Move over, Andrew Jackson—after 87 years of tenure, Harriet Tubman is looking to take your job.
At least that's the outcome some citizens support. This week, the New York-based advocacy group Woman on 20s announced that the abolitionist was the winner of its campaign to put a female face on the $20 bill.
Barbara Ortiz Howard, founder of Women on 20s, told CNBC that she has arranged an "informational meeting" with President Barack Obama's Council on Women and Girls, and will be exploring what the process of printing these new bills could entail.
"We hope to continue to be a conduit for the enthusiasm surrounding this," Howard said about the possibility of anointing Tubman as a new face on the U.S. currency.
Former first lady Eleanor Roosevelt was also a frontrunner during the primary polls, yet ultimately placed second. Other names in the poll included Rosa Parks, Susan B. Anthony and Margaret Sanger.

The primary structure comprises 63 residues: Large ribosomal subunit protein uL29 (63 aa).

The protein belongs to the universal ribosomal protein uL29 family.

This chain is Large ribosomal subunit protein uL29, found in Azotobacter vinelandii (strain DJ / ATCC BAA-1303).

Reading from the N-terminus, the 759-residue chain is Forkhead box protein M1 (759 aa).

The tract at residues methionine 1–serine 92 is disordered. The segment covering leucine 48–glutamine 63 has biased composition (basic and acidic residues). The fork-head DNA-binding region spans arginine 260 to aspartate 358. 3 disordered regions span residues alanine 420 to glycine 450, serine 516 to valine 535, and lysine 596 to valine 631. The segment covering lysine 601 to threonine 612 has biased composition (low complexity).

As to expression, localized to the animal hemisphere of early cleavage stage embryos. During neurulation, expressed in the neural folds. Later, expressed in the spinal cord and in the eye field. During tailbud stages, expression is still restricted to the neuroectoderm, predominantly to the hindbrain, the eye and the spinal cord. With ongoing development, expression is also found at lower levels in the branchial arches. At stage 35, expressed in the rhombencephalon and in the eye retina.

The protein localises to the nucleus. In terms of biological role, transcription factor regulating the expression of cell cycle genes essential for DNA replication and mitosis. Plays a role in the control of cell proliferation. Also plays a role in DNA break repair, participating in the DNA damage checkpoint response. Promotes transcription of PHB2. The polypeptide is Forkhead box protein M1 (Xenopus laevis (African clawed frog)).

Since the effort began in January 2014, a number of historic female names have been floated as potential replacements for Jackson's face on the $20 bill. One notable name was the "Godess of the Market," author and free market champion Ayn Rand.
The campaign has attracted national attention. Although Tubman has wide backing, not everyone supports the idea. A lively debate has flourished on the Internet, dividing into camps those who believe the time for a change has come, and others who slam the effort as political correctness.
Earlier this week, actress Raven-Symone stirred controversy when she suggested on "The View" that Tubman might not be a suitable replacement.
"No offense to everyone that's going to be mad at me for saying this, I don't like that idea [of Harriet Tubman on the $20]," Symone said.
"I think we need to move a little bit more forward ... Me personally, I would have chosen Rosa Parks," she added. "I would have chosen someone that is closer to the progression that we're doing now."